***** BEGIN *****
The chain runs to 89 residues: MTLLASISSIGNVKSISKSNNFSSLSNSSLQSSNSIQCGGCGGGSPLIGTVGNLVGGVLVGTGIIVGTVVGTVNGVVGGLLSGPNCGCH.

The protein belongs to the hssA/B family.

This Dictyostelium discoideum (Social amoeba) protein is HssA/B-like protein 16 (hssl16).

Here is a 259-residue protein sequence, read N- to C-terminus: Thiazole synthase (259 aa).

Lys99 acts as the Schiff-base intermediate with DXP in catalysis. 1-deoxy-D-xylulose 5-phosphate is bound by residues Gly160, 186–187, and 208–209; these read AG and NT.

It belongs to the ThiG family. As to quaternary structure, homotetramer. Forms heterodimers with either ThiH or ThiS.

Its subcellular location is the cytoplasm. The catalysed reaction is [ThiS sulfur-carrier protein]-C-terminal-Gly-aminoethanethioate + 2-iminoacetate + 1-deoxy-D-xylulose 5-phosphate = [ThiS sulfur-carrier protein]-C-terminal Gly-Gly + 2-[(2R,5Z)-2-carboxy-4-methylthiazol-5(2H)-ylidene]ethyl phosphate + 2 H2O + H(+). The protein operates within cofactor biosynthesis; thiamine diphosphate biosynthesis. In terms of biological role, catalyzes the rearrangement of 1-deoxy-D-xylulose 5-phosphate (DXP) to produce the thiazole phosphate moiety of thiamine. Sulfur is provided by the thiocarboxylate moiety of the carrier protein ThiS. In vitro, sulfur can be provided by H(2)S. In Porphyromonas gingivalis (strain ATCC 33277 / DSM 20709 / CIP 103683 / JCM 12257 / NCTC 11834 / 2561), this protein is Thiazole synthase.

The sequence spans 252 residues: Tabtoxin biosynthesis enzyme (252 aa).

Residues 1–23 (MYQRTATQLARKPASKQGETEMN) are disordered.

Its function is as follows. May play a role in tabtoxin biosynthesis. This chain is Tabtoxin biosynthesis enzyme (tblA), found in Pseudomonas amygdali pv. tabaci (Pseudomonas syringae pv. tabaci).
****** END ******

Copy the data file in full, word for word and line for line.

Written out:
The chain runs to 89 residues: MTLLASISSIGNVKSISKSNNFSSLSNSSLQSSNSIQCGGCGGGSPLIGTVGNLVGGVLVGTGIIVGTVVGTVNGVVGGLLSGPNCGCH.

The protein belongs to the hssA/B family.

This Dictyostelium discoideum (Social amoeba) protein is HssA/B-like protein 16 (hssl16).

Here is a 259-residue protein sequence, read N- to C-terminus: Thiazole synthase (259 aa).

Lys99 acts as the Schiff-base intermediate with DXP in catalysis. 1-deoxy-D-xylulose 5-phosphate is bound by residues Gly160, 186–187, and 208–209; these read AG and NT.

It belongs to the ThiG family. As to quaternary structure, homotetramer. Forms heterodimers with either ThiH or ThiS.

Its subcellular location is the cytoplasm. The catalysed reaction is [ThiS sulfur-carrier protein]-C-terminal-Gly-aminoethanethioate + 2-iminoacetate + 1-deoxy-D-xylulose 5-phosphate = [ThiS sulfur-carrier protein]-C-terminal Gly-Gly + 2-[(2R,5Z)-2-carboxy-4-methylthiazol-5(2H)-ylidene]ethyl phosphate + 2 H2O + H(+). The protein operates within cofactor biosynthesis; thiamine diphosphate biosynthesis. In terms of biological role, catalyzes the rearrangement of 1-deoxy-D-xylulose 5-phosphate (DXP) to produce the thiazole phosphate moiety of thiamine. Sulfur is provided by the thiocarboxylate moiety of the carrier protein ThiS. In vitro, sulfur can be provided by H(2)S. In Porphyromonas gingivalis (strain ATCC 33277 / DSM 20709 / CIP 103683 / JCM 12257 / NCTC 11834 / 2561), this protein is Thiazole synthase.

The sequence spans 252 residues: Tabtoxin biosynthesis enzyme (252 aa).

Residues 1–23 (MYQRTATQLARKPASKQGETEMN) are disordered.

Its function is as follows. May play a role in tabtoxin biosynthesis. This chain is Tabtoxin biosynthesis enzyme (tblA), found in Pseudomonas amygdali pv. tabaci (Pseudomonas syringae pv. tabaci).